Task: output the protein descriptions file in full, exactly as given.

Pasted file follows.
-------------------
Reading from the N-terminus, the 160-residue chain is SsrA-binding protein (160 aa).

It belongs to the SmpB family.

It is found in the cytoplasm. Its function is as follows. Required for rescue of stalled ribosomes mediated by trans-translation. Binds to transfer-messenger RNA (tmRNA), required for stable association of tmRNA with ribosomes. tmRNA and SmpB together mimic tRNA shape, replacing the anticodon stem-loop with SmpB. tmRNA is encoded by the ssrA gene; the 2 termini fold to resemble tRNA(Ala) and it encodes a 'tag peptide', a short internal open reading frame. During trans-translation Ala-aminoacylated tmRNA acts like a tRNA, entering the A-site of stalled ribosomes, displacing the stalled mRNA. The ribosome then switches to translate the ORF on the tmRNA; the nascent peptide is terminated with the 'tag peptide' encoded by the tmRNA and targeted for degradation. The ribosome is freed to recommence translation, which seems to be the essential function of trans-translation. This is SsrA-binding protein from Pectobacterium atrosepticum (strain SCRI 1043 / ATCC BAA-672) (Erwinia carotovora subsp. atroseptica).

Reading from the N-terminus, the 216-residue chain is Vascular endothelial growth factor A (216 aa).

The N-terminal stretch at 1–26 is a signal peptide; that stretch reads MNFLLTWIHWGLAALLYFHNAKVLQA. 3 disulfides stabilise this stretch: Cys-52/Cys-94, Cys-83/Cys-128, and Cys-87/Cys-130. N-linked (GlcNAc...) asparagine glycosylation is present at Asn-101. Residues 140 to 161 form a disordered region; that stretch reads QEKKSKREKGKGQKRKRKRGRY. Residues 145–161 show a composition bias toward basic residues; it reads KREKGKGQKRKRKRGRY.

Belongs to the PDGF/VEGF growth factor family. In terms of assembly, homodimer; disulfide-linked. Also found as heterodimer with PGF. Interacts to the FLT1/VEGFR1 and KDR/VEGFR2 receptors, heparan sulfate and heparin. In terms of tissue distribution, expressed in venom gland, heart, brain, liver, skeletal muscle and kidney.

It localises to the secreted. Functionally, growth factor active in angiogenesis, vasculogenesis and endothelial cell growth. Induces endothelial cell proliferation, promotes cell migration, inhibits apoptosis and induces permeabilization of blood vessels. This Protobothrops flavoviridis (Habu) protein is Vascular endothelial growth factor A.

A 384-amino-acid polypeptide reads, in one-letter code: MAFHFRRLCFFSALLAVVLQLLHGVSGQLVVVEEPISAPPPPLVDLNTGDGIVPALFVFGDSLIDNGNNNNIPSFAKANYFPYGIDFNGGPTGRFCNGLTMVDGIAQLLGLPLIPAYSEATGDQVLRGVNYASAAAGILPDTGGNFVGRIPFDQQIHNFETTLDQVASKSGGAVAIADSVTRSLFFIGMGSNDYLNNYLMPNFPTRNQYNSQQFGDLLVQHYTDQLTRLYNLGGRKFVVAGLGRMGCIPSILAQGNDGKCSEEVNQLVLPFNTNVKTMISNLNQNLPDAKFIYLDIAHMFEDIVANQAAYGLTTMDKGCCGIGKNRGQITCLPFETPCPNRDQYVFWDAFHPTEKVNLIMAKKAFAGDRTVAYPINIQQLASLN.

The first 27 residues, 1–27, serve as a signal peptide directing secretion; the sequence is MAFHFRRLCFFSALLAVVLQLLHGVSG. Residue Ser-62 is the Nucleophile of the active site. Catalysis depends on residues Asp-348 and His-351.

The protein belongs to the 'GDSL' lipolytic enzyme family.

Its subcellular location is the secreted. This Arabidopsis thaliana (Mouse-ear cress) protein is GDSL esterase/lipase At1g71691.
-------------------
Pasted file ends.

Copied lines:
Reading from the N-terminus, the 160-residue chain is SsrA-binding protein (160 aa).

It belongs to the SmpB family.

It is found in the cytoplasm. Its function is as follows. Required for rescue of stalled ribosomes mediated by trans-translation. Binds to transfer-messenger RNA (tmRNA), required for stable association of tmRNA with ribosomes. tmRNA and SmpB together mimic tRNA shape, replacing the anticodon stem-loop with SmpB. tmRNA is encoded by the ssrA gene; the 2 termini fold to resemble tRNA(Ala) and it encodes a 'tag peptide', a short internal open reading frame. During trans-translation Ala-aminoacylated tmRNA acts like a tRNA, entering the A-site of stalled ribosomes, displacing the stalled mRNA. The ribosome then switches to translate the ORF on the tmRNA; the nascent peptide is terminated with the 'tag peptide' encoded by the tmRNA and targeted for degradation. The ribosome is freed to recommence translation, which seems to be the essential function of trans-translation. This is SsrA-binding protein from Pectobacterium atrosepticum (strain SCRI 1043 / ATCC BAA-672) (Erwinia carotovora subsp. atroseptica).

Reading from the N-terminus, the 216-residue chain is Vascular endothelial growth factor A (216 aa).

The N-terminal stretch at 1–26 is a signal peptide; that stretch reads MNFLLTWIHWGLAALLYFHNAKVLQA. 3 disulfides stabilise this stretch: Cys-52/Cys-94, Cys-83/Cys-128, and Cys-87/Cys-130. N-linked (GlcNAc...) asparagine glycosylation is present at Asn-101. Residues 140 to 161 form a disordered region; that stretch reads QEKKSKREKGKGQKRKRKRGRY. Residues 145–161 show a composition bias toward basic residues; it reads KREKGKGQKRKRKRGRY.

Belongs to the PDGF/VEGF growth factor family. In terms of assembly, homodimer; disulfide-linked. Also found as heterodimer with PGF. Interacts to the FLT1/VEGFR1 and KDR/VEGFR2 receptors, heparan sulfate and heparin. In terms of tissue distribution, expressed in venom gland, heart, brain, liver, skeletal muscle and kidney.

It localises to the secreted. Functionally, growth factor active in angiogenesis, vasculogenesis and endothelial cell growth. Induces endothelial cell proliferation, promotes cell migration, inhibits apoptosis and induces permeabilization of blood vessels. This Protobothrops flavoviridis (Habu) protein is Vascular endothelial growth factor A.

A 384-amino-acid polypeptide reads, in one-letter code: MAFHFRRLCFFSALLAVVLQLLHGVSGQLVVVEEPISAPPPPLVDLNTGDGIVPALFVFGDSLIDNGNNNNIPSFAKANYFPYGIDFNGGPTGRFCNGLTMVDGIAQLLGLPLIPAYSEATGDQVLRGVNYASAAAGILPDTGGNFVGRIPFDQQIHNFETTLDQVASKSGGAVAIADSVTRSLFFIGMGSNDYLNNYLMPNFPTRNQYNSQQFGDLLVQHYTDQLTRLYNLGGRKFVVAGLGRMGCIPSILAQGNDGKCSEEVNQLVLPFNTNVKTMISNLNQNLPDAKFIYLDIAHMFEDIVANQAAYGLTTMDKGCCGIGKNRGQITCLPFETPCPNRDQYVFWDAFHPTEKVNLIMAKKAFAGDRTVAYPINIQQLASLN.

The first 27 residues, 1–27, serve as a signal peptide directing secretion; the sequence is MAFHFRRLCFFSALLAVVLQLLHGVSG. Residue Ser-62 is the Nucleophile of the active site. Catalysis depends on residues Asp-348 and His-351.

The protein belongs to the 'GDSL' lipolytic enzyme family.

Its subcellular location is the secreted. This Arabidopsis thaliana (Mouse-ear cress) protein is GDSL esterase/lipase At1g71691.